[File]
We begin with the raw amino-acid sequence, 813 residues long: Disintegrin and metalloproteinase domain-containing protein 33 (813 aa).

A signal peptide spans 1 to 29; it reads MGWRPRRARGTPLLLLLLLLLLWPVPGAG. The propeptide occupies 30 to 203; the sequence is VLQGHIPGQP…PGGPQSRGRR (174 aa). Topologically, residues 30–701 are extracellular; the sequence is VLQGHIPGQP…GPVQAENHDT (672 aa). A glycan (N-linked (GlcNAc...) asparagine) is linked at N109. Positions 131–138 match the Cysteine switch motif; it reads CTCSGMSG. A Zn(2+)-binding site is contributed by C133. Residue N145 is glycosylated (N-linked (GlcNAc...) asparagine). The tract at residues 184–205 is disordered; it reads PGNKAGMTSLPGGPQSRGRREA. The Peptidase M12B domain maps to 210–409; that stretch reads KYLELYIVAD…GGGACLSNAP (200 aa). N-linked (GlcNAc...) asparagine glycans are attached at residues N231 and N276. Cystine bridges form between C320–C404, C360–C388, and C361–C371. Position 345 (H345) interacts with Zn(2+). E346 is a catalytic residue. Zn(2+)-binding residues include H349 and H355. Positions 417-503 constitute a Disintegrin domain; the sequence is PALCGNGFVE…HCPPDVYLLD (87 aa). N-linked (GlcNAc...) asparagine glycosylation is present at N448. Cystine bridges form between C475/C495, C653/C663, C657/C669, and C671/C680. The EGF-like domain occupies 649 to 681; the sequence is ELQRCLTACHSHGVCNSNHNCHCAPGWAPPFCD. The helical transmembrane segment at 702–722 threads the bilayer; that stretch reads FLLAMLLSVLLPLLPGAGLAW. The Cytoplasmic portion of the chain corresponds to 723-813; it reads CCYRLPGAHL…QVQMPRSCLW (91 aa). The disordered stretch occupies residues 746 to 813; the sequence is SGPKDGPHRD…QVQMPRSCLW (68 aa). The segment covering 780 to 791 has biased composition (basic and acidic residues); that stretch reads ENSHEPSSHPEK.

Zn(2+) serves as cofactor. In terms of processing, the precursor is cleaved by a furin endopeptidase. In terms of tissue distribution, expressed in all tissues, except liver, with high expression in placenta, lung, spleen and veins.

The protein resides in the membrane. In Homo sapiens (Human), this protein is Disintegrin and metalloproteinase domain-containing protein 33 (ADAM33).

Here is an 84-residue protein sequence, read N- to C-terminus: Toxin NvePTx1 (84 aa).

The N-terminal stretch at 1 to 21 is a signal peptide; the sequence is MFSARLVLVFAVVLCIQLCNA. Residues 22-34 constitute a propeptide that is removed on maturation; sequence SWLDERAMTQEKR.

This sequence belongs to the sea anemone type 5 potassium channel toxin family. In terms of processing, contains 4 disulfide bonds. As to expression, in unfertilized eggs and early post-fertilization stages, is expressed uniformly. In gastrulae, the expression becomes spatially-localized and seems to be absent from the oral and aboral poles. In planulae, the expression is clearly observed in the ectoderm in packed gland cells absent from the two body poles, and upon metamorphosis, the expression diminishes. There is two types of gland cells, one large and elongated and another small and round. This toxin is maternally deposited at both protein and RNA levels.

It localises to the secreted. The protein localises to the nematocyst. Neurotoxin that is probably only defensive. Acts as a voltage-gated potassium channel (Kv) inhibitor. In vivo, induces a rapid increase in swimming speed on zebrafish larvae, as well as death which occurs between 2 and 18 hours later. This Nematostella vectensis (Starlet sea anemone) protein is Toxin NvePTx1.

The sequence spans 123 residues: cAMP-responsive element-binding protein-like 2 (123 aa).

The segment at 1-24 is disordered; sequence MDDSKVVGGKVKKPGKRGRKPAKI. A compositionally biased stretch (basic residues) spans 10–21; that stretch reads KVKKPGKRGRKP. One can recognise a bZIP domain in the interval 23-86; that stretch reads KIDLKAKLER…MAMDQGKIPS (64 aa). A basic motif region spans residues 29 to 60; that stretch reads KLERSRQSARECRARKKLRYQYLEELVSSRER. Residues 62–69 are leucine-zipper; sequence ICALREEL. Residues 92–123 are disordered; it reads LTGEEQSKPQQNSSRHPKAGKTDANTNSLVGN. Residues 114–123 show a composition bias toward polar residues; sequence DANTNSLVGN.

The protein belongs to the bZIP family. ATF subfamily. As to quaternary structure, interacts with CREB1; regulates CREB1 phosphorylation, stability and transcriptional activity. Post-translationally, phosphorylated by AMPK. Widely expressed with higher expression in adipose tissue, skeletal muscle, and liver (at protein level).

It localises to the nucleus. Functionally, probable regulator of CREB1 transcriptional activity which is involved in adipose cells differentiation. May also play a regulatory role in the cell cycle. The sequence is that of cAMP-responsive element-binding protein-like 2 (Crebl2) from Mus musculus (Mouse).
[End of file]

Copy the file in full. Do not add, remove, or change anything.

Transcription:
We begin with the raw amino-acid sequence, 813 residues long: Disintegrin and metalloproteinase domain-containing protein 33 (813 aa).

A signal peptide spans 1 to 29; it reads MGWRPRRARGTPLLLLLLLLLLWPVPGAG. The propeptide occupies 30 to 203; the sequence is VLQGHIPGQP…PGGPQSRGRR (174 aa). Topologically, residues 30–701 are extracellular; the sequence is VLQGHIPGQP…GPVQAENHDT (672 aa). A glycan (N-linked (GlcNAc...) asparagine) is linked at N109. Positions 131–138 match the Cysteine switch motif; it reads CTCSGMSG. A Zn(2+)-binding site is contributed by C133. Residue N145 is glycosylated (N-linked (GlcNAc...) asparagine). The tract at residues 184–205 is disordered; it reads PGNKAGMTSLPGGPQSRGRREA. The Peptidase M12B domain maps to 210–409; that stretch reads KYLELYIVAD…GGGACLSNAP (200 aa). N-linked (GlcNAc...) asparagine glycans are attached at residues N231 and N276. Cystine bridges form between C320–C404, C360–C388, and C361–C371. Position 345 (H345) interacts with Zn(2+). E346 is a catalytic residue. Zn(2+)-binding residues include H349 and H355. Positions 417-503 constitute a Disintegrin domain; the sequence is PALCGNGFVE…HCPPDVYLLD (87 aa). N-linked (GlcNAc...) asparagine glycosylation is present at N448. Cystine bridges form between C475/C495, C653/C663, C657/C669, and C671/C680. The EGF-like domain occupies 649 to 681; the sequence is ELQRCLTACHSHGVCNSNHNCHCAPGWAPPFCD. The helical transmembrane segment at 702–722 threads the bilayer; that stretch reads FLLAMLLSVLLPLLPGAGLAW. The Cytoplasmic portion of the chain corresponds to 723-813; it reads CCYRLPGAHL…QVQMPRSCLW (91 aa). The disordered stretch occupies residues 746 to 813; the sequence is SGPKDGPHRD…QVQMPRSCLW (68 aa). The segment covering 780 to 791 has biased composition (basic and acidic residues); that stretch reads ENSHEPSSHPEK.

Zn(2+) serves as cofactor. In terms of processing, the precursor is cleaved by a furin endopeptidase. In terms of tissue distribution, expressed in all tissues, except liver, with high expression in placenta, lung, spleen and veins.

The protein resides in the membrane. In Homo sapiens (Human), this protein is Disintegrin and metalloproteinase domain-containing protein 33 (ADAM33).

Here is an 84-residue protein sequence, read N- to C-terminus: Toxin NvePTx1 (84 aa).

The N-terminal stretch at 1 to 21 is a signal peptide; the sequence is MFSARLVLVFAVVLCIQLCNA. Residues 22-34 constitute a propeptide that is removed on maturation; sequence SWLDERAMTQEKR.

This sequence belongs to the sea anemone type 5 potassium channel toxin family. In terms of processing, contains 4 disulfide bonds. As to expression, in unfertilized eggs and early post-fertilization stages, is expressed uniformly. In gastrulae, the expression becomes spatially-localized and seems to be absent from the oral and aboral poles. In planulae, the expression is clearly observed in the ectoderm in packed gland cells absent from the two body poles, and upon metamorphosis, the expression diminishes. There is two types of gland cells, one large and elongated and another small and round. This toxin is maternally deposited at both protein and RNA levels.

It localises to the secreted. The protein localises to the nematocyst. Neurotoxin that is probably only defensive. Acts as a voltage-gated potassium channel (Kv) inhibitor. In vivo, induces a rapid increase in swimming speed on zebrafish larvae, as well as death which occurs between 2 and 18 hours later. This Nematostella vectensis (Starlet sea anemone) protein is Toxin NvePTx1.

The sequence spans 123 residues: cAMP-responsive element-binding protein-like 2 (123 aa).

The segment at 1-24 is disordered; sequence MDDSKVVGGKVKKPGKRGRKPAKI. A compositionally biased stretch (basic residues) spans 10–21; that stretch reads KVKKPGKRGRKP. One can recognise a bZIP domain in the interval 23-86; that stretch reads KIDLKAKLER…MAMDQGKIPS (64 aa). A basic motif region spans residues 29 to 60; that stretch reads KLERSRQSARECRARKKLRYQYLEELVSSRER. Residues 62–69 are leucine-zipper; sequence ICALREEL. Residues 92–123 are disordered; it reads LTGEEQSKPQQNSSRHPKAGKTDANTNSLVGN. Residues 114–123 show a composition bias toward polar residues; sequence DANTNSLVGN.

The protein belongs to the bZIP family. ATF subfamily. As to quaternary structure, interacts with CREB1; regulates CREB1 phosphorylation, stability and transcriptional activity. Post-translationally, phosphorylated by AMPK. Widely expressed with higher expression in adipose tissue, skeletal muscle, and liver (at protein level).

It localises to the nucleus. Functionally, probable regulator of CREB1 transcriptional activity which is involved in adipose cells differentiation. May also play a regulatory role in the cell cycle. The sequence is that of cAMP-responsive element-binding protein-like 2 (Crebl2) from Mus musculus (Mouse).